In a similar manner, the processor may be configured to alter a parameter of an instrument coupled to the process chamber in response to output from the measurement device. Therefore, the processor may control the process chamber using a feedback control technique or a feedforward control technique such that fewer total defects (e.g., repairable and/or unrepairable) may be formed on the specimen during processing in the process chamber. Using a feedforward control technique for further processing of a specimen on which defects have been detected by the measurement device, the process chamber may function as a repair tool as described herein.

The system may, therefore, be configured to perform closed loop defect reduction in addition to closed loop defect repair described herein. Such closed loop defect reduction may improve the efficiency and thoroughness of yield management processes. In addition, such closed loop defect reduction may increase the yield of semiconductor manufacturing processes. As described above, for example, defects may be randomly (i.e., non-linearly) formed on a specimen. As such, identifying and controlling causes of defect formation may be highly unpredictable. For example, conventional advanced process control methods may not sufficiently reduce defect formation on specimen because such control methods are designed to reduce defects that may be systematically (i.e., linearly) formed on a specimen. In this manner, a method as described herein, which may be used for closed loop defect reduction in combination with or instead of conventional yield management process, may reduce substantially more defects on specimen than conventional yield management processes alone.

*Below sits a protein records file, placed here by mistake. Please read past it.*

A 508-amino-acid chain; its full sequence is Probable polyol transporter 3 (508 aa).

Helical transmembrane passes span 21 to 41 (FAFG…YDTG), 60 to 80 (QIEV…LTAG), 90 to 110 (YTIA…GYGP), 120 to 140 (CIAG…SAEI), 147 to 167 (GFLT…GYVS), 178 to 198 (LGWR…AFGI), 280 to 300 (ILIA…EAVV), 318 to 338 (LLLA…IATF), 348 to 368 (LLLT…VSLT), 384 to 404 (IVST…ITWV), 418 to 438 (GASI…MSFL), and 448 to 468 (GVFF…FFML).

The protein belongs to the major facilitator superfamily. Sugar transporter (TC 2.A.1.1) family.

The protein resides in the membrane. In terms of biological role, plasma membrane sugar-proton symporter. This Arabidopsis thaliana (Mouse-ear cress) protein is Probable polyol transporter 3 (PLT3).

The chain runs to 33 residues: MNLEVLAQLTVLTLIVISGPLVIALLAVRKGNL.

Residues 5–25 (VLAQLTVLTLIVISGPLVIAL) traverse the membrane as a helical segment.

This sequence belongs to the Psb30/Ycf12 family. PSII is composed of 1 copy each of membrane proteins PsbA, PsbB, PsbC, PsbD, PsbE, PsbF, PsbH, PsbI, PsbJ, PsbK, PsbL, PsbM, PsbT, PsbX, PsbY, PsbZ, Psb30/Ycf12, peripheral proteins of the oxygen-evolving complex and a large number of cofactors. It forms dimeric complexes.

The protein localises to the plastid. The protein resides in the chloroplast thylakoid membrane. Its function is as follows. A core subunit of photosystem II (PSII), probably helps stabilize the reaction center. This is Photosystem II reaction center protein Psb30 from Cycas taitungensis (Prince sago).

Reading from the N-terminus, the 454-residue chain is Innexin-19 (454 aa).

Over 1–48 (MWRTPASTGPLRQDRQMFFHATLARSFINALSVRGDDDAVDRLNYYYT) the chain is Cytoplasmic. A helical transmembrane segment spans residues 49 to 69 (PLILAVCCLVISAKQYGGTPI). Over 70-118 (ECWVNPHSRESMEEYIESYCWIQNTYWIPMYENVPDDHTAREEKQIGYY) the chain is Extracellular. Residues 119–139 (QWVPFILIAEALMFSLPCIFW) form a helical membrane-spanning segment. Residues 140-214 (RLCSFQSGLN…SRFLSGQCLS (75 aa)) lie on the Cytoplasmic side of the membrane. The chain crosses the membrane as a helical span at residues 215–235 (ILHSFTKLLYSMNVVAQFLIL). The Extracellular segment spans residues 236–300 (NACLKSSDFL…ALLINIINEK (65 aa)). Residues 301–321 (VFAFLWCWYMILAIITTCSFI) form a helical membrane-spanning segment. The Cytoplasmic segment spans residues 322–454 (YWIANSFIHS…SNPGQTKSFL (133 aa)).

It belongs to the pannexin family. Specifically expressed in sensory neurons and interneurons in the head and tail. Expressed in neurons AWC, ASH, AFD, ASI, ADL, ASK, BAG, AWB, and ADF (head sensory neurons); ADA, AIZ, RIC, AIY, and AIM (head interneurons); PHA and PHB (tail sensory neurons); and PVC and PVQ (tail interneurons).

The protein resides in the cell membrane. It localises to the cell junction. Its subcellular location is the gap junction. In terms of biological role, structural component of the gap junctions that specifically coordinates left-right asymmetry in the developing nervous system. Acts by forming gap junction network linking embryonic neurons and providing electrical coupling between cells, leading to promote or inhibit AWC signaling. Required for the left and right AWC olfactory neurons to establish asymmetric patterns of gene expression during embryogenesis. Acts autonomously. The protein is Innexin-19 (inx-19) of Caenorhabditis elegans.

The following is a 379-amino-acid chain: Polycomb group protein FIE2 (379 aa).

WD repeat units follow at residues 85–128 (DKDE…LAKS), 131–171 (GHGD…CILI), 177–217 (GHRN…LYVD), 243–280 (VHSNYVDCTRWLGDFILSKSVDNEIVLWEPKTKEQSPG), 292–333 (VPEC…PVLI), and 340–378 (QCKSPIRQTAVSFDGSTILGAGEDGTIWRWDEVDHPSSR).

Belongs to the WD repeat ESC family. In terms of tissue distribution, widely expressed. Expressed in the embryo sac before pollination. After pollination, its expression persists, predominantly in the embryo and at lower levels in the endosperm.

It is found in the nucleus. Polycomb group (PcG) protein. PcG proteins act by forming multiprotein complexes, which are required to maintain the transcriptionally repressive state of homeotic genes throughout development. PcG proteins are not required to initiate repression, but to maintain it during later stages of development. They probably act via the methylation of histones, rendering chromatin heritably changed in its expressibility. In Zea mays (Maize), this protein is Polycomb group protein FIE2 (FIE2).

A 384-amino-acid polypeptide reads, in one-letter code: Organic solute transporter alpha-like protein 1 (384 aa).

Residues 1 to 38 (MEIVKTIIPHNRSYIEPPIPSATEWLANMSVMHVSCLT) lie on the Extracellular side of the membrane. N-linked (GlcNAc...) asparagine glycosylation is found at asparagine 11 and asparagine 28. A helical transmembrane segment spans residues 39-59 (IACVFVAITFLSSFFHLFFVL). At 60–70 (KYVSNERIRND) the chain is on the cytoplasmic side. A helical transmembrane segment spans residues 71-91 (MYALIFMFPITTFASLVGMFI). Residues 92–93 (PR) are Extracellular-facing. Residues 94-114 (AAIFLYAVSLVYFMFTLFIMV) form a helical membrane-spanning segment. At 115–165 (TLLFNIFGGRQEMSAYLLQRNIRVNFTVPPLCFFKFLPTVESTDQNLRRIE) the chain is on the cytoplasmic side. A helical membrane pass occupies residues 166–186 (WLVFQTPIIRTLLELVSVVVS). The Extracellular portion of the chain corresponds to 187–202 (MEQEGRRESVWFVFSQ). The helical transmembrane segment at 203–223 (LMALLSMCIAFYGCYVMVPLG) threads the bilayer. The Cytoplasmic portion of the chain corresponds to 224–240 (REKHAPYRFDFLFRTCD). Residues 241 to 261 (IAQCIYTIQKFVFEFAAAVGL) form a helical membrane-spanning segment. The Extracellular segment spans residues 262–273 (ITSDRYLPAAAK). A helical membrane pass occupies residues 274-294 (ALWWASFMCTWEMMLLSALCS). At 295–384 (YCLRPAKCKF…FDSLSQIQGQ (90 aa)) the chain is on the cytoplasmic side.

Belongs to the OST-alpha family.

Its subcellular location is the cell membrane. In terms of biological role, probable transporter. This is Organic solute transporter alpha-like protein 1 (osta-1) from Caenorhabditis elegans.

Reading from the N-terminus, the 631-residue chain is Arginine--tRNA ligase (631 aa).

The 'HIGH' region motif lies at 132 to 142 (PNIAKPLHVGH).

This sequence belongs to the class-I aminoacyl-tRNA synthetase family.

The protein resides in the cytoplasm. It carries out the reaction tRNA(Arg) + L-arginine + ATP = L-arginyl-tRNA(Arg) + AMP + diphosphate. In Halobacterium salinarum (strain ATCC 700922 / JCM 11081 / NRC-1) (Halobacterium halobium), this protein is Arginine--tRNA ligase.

The processor may use feedforward or feedback algorithms to alter a parameter of an instrument coupled to a process tool. The feedforward or feedback algorithms may include algorithms that include variables for, but not limited to, the specific process tool that processed the specimen, the process parameter used to process specimen, a history of the process tools and/or process steps performed on the specimen, and the maintenance history of the process tool. The algorithms may run in conjunction with advanced process control algorithms that may be included in commercially available software such as Catalyst available from KLA-Tencor. Data for the above variables may include information collected from process tools throughout a fab and may be organized and stored in a fab database.